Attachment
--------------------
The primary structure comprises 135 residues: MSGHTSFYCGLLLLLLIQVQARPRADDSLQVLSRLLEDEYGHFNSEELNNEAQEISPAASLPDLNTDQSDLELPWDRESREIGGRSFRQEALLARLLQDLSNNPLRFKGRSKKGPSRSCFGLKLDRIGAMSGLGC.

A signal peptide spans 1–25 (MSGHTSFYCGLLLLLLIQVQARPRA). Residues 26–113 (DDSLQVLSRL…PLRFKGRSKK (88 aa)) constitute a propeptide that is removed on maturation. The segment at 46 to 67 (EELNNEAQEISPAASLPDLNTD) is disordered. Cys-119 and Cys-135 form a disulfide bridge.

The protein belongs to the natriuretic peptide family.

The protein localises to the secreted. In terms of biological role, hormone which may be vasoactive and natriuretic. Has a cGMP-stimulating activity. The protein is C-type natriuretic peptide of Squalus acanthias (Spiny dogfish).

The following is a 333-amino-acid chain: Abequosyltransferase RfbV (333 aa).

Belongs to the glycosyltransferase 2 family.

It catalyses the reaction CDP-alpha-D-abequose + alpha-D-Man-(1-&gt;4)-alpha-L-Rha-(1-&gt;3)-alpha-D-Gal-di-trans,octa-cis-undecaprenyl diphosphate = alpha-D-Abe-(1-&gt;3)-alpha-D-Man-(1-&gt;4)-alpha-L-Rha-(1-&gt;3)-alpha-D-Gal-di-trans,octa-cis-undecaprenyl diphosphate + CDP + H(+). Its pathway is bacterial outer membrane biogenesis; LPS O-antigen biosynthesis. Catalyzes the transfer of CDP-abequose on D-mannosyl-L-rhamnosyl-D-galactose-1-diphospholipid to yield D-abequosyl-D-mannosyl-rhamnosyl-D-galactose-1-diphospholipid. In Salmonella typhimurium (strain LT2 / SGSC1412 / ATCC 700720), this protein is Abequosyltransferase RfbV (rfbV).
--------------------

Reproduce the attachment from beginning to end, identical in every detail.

The primary structure comprises 135 residues: MSGHTSFYCGLLLLLLIQVQARPRADDSLQVLSRLLEDEYGHFNSEELNNEAQEISPAASLPDLNTDQSDLELPWDRESREIGGRSFRQEALLARLLQDLSNNPLRFKGRSKKGPSRSCFGLKLDRIGAMSGLGC.

A signal peptide spans 1–25 (MSGHTSFYCGLLLLLLIQVQARPRA). Residues 26–113 (DDSLQVLSRL…PLRFKGRSKK (88 aa)) constitute a propeptide that is removed on maturation. The segment at 46 to 67 (EELNNEAQEISPAASLPDLNTD) is disordered. Cys-119 and Cys-135 form a disulfide bridge.

The protein belongs to the natriuretic peptide family.

The protein localises to the secreted. In terms of biological role, hormone which may be vasoactive and natriuretic. Has a cGMP-stimulating activity. The protein is C-type natriuretic peptide of Squalus acanthias (Spiny dogfish).

The following is a 333-amino-acid chain: Abequosyltransferase RfbV (333 aa).

Belongs to the glycosyltransferase 2 family.

It catalyses the reaction CDP-alpha-D-abequose + alpha-D-Man-(1-&gt;4)-alpha-L-Rha-(1-&gt;3)-alpha-D-Gal-di-trans,octa-cis-undecaprenyl diphosphate = alpha-D-Abe-(1-&gt;3)-alpha-D-Man-(1-&gt;4)-alpha-L-Rha-(1-&gt;3)-alpha-D-Gal-di-trans,octa-cis-undecaprenyl diphosphate + CDP + H(+). Its pathway is bacterial outer membrane biogenesis; LPS O-antigen biosynthesis. Catalyzes the transfer of CDP-abequose on D-mannosyl-L-rhamnosyl-D-galactose-1-diphospholipid to yield D-abequosyl-D-mannosyl-rhamnosyl-D-galactose-1-diphospholipid. In Salmonella typhimurium (strain LT2 / SGSC1412 / ATCC 700720), this protein is Abequosyltransferase RfbV (rfbV).